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Why cocoa, oil palm production has been on decline in Nigeria – Planters

In light of scarce public resources, Incorporated Society of Planters (ISP) has said Cocoa and Oil Palm production can significantly boost the nation’s Gross domestic…

In light of scarce public resources, Incorporated Society of Planters (ISP) has said Cocoa and Oil Palm production can significantly boost the nation’s Gross domestic product (GDP) if potentials of the industry were properly harnessed.

The organisation claimed that Nigeria, formerly the world’s leading cocoa producer, had slipped in the rankings due to neglect of the sector, particularly application of old age technologies and outdated farming techniques in the production processes.

ISP’s Proterm Vice Chairman in Africa, Fatai Afolabi, stated this on Friday at a media briefing ahead of the launch of the Africa chapter of the association slated for May 24 2024 in Abuja.

He noted that the establishment of ISP in Nigeria will help create an African hub as it will act as a regional organisation.

Nigeria is currently the fourth largest producer of cocoa globally. The country rakes in about N34 billion annually from exporting cocoa beans alone. This is besides other revenues from cocoa by-products like butter, cake, liquor and powder.

While the country trails Ivory Coast, Ghana and Indonesia behind, its output is still comparatively low.

Ivory Coast produces 2,200,000 tons of cocoa beans annually, while Nigeria’s total annual output is about 340,163 tons.

Also, though, there has been an increase in palm oil production Nigeria in the last few years, the country at present imports palm oil to the tune of about one million metric tonnes to supplement the local production to meet the high demand.

Afolabi noted that the country cannot rely on planting materials and methods from 70 years ago while expecting results comparable to countries that use modern technologies and techniques.

Stressing the need for Nigeria to learn from countries such as Indonesia, Malaysia, and Ireland, he said the forthcoming event will advance sustainable agriculture and foster collaboration among planters in the African continent.

He said: “There was a time Nigeria is number three but we have slid down with Nigeria occupying number five in the world. What the rest of the world like Malaysia, Indonesia Colombia and even Ireland that has currently overtaken Nigeria in the oil palm sector is doing is that they have sustained aggressive production.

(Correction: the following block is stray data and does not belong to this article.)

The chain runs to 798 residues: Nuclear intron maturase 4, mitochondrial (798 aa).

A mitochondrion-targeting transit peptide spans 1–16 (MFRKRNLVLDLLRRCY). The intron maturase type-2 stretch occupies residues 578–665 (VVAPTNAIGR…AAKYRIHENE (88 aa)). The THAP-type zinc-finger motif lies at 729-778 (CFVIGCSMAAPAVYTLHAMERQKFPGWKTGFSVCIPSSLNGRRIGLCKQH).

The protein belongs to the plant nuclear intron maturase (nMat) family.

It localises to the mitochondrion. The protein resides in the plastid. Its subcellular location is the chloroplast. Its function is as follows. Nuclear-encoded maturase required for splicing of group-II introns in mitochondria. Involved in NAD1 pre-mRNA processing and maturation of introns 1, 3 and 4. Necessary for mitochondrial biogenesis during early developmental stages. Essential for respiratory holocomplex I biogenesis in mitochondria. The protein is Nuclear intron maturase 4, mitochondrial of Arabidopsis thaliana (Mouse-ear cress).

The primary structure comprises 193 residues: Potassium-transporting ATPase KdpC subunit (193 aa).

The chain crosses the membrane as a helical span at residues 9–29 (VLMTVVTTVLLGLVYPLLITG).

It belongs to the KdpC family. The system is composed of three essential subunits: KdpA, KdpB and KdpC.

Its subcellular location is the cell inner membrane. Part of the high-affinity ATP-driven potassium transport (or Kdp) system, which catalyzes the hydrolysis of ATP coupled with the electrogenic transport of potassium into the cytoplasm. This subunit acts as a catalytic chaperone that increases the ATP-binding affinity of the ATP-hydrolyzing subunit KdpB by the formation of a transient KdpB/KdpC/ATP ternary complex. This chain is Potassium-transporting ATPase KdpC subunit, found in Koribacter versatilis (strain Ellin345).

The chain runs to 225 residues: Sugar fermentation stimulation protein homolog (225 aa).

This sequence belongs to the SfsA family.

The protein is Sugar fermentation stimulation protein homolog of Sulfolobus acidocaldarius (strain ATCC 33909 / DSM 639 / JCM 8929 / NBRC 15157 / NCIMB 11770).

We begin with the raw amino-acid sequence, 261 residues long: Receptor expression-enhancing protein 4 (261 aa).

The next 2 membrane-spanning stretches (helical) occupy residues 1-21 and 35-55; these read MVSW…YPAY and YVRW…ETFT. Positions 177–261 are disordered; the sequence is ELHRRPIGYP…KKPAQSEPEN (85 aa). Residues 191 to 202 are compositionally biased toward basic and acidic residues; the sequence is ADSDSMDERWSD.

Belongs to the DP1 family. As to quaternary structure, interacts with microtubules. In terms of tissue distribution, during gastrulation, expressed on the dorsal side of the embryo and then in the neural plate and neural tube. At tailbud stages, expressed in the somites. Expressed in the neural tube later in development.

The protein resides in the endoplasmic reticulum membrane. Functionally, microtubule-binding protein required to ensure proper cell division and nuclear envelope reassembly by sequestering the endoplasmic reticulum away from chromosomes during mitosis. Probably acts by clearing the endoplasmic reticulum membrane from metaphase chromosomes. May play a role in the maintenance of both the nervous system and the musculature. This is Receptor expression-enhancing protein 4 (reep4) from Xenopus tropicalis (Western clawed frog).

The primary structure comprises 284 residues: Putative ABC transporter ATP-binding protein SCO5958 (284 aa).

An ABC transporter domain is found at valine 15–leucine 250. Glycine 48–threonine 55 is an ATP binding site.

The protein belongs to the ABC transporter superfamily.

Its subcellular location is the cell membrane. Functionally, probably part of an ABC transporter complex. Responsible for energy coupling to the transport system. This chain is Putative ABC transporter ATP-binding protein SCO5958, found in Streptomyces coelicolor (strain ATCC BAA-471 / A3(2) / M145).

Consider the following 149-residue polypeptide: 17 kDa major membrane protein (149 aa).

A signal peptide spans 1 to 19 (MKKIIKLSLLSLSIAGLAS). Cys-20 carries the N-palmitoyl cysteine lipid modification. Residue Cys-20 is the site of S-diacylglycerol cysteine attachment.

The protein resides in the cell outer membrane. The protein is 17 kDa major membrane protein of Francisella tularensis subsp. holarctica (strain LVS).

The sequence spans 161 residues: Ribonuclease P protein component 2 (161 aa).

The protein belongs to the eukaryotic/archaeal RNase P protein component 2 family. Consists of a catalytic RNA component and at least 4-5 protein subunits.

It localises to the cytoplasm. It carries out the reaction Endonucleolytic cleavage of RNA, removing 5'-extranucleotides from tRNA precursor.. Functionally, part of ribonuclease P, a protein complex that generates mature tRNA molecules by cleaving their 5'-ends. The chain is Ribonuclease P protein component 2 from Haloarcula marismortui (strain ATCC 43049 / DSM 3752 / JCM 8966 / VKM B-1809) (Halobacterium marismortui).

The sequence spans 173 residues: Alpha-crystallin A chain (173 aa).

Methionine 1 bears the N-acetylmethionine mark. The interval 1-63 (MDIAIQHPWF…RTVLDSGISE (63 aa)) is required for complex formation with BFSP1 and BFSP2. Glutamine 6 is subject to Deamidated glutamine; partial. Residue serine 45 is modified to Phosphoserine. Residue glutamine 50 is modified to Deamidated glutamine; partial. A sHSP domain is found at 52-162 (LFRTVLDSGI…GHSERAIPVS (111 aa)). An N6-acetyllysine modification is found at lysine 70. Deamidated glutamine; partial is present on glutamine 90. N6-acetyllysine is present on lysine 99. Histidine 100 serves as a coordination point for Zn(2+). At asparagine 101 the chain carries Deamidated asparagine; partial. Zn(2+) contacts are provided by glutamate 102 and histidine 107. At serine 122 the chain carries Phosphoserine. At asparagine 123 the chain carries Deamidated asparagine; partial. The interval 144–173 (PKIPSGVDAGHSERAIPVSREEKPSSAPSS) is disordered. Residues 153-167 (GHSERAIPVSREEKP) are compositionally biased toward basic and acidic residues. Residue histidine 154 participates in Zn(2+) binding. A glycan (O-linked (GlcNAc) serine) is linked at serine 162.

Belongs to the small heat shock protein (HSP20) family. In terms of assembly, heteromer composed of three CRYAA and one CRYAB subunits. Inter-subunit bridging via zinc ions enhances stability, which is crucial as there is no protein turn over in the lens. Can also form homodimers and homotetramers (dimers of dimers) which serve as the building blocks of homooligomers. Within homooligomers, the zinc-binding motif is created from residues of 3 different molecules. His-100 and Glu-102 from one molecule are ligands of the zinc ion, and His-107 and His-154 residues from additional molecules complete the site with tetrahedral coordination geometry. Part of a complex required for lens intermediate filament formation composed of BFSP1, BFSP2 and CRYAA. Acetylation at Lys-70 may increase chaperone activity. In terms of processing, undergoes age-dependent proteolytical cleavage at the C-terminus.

“Definitely in Nigeria today, the paradigm has changed. We cannot continue to do planting the way it was done 50years ago when Nigeria held sway as the largest producer of palm oil. The only reason for instance why Malaysia and Indonesia have taken over Nigeria in palm oil is that they have changed their game in how they plant.

“We cannot be planting using the same material or the same system used 70 years ago and expect to get the same results as those that are using modern technologies and techniques are getting. ”

“Also you cannot expect to plant a seed for instance with a potential of one tonne to the hectare and expect to get 10 tonnes to the hectare yield. This means your production has been limited with the materials you have planted. Another question then is how have you planted. You will have good results when you use experts who know what materials to use and its upkeep. So these are issues we are going to talk about.”

He said the launch of ISP in Nigeria will address the issue of labour shortage in the country’s oil palm plantation sector, minimise operational cost and improve the yield of palm oil which in turn will increase the income of players, including the smallholder farmers.

Chairman, Incorporated Society of Planters (ISP), Africa, Shermal Perera, advised Nigeria to emulate the strides made by Malaysia in oil palm production recalling that the Asian country had one time learnt from many African countries.

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